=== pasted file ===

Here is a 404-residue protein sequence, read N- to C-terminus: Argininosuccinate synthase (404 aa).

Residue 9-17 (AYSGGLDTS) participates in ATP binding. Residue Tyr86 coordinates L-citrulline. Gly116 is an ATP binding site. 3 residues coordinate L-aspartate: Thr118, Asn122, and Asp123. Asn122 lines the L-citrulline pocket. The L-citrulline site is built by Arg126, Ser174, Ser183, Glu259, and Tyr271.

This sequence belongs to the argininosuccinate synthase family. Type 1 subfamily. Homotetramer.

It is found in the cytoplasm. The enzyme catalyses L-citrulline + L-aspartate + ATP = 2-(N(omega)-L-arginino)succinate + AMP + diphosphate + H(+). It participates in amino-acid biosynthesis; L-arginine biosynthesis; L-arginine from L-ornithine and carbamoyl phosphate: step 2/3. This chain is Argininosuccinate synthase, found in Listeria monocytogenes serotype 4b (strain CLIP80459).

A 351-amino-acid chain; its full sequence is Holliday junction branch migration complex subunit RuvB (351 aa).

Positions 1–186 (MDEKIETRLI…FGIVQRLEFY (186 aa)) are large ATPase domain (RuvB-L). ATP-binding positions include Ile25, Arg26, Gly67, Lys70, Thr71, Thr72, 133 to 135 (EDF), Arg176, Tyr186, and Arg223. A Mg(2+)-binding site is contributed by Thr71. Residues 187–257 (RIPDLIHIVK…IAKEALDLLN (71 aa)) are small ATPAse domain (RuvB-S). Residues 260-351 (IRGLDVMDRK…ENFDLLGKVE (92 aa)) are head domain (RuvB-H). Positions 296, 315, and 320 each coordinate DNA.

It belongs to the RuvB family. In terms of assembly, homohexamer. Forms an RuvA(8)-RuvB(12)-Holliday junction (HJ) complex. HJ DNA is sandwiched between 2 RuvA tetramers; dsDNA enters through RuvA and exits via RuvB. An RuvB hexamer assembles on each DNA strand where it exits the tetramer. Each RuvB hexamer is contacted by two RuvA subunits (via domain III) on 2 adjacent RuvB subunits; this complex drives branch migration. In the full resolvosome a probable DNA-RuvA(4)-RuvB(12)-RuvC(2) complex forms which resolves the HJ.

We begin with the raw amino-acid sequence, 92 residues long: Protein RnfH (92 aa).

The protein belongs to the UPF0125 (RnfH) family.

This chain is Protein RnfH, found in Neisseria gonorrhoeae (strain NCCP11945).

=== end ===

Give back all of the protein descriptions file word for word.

Here is a 404-residue protein sequence, read N- to C-terminus: Argininosuccinate synthase (404 aa).

Residue 9-17 (AYSGGLDTS) participates in ATP binding. Residue Tyr86 coordinates L-citrulline. Gly116 is an ATP binding site. 3 residues coordinate L-aspartate: Thr118, Asn122, and Asp123. Asn122 lines the L-citrulline pocket. The L-citrulline site is built by Arg126, Ser174, Ser183, Glu259, and Tyr271.

This sequence belongs to the argininosuccinate synthase family. Type 1 subfamily. Homotetramer.

It is found in the cytoplasm. The enzyme catalyses L-citrulline + L-aspartate + ATP = 2-(N(omega)-L-arginino)succinate + AMP + diphosphate + H(+). It participates in amino-acid biosynthesis; L-arginine biosynthesis; L-arginine from L-ornithine and carbamoyl phosphate: step 2/3. This chain is Argininosuccinate synthase, found in Listeria monocytogenes serotype 4b (strain CLIP80459).

A 351-amino-acid chain; its full sequence is Holliday junction branch migration complex subunit RuvB (351 aa).

Positions 1–186 (MDEKIETRLI…FGIVQRLEFY (186 aa)) are large ATPase domain (RuvB-L). ATP-binding positions include Ile25, Arg26, Gly67, Lys70, Thr71, Thr72, 133 to 135 (EDF), Arg176, Tyr186, and Arg223. A Mg(2+)-binding site is contributed by Thr71. Residues 187–257 (RIPDLIHIVK…IAKEALDLLN (71 aa)) are small ATPAse domain (RuvB-S). Residues 260-351 (IRGLDVMDRK…ENFDLLGKVE (92 aa)) are head domain (RuvB-H). Positions 296, 315, and 320 each coordinate DNA.

It belongs to the RuvB family. In terms of assembly, homohexamer. Forms an RuvA(8)-RuvB(12)-Holliday junction (HJ) complex. HJ DNA is sandwiched between 2 RuvA tetramers; dsDNA enters through RuvA and exits via RuvB. An RuvB hexamer assembles on each DNA strand where it exits the tetramer. Each RuvB hexamer is contacted by two RuvA subunits (via domain III) on 2 adjacent RuvB subunits; this complex drives branch migration. In the full resolvosome a probable DNA-RuvA(4)-RuvB(12)-RuvC(2) complex forms which resolves the HJ.

We begin with the raw amino-acid sequence, 92 residues long: Protein RnfH (92 aa).

The protein belongs to the UPF0125 (RnfH) family.

This chain is Protein RnfH, found in Neisseria gonorrhoeae (strain NCCP11945).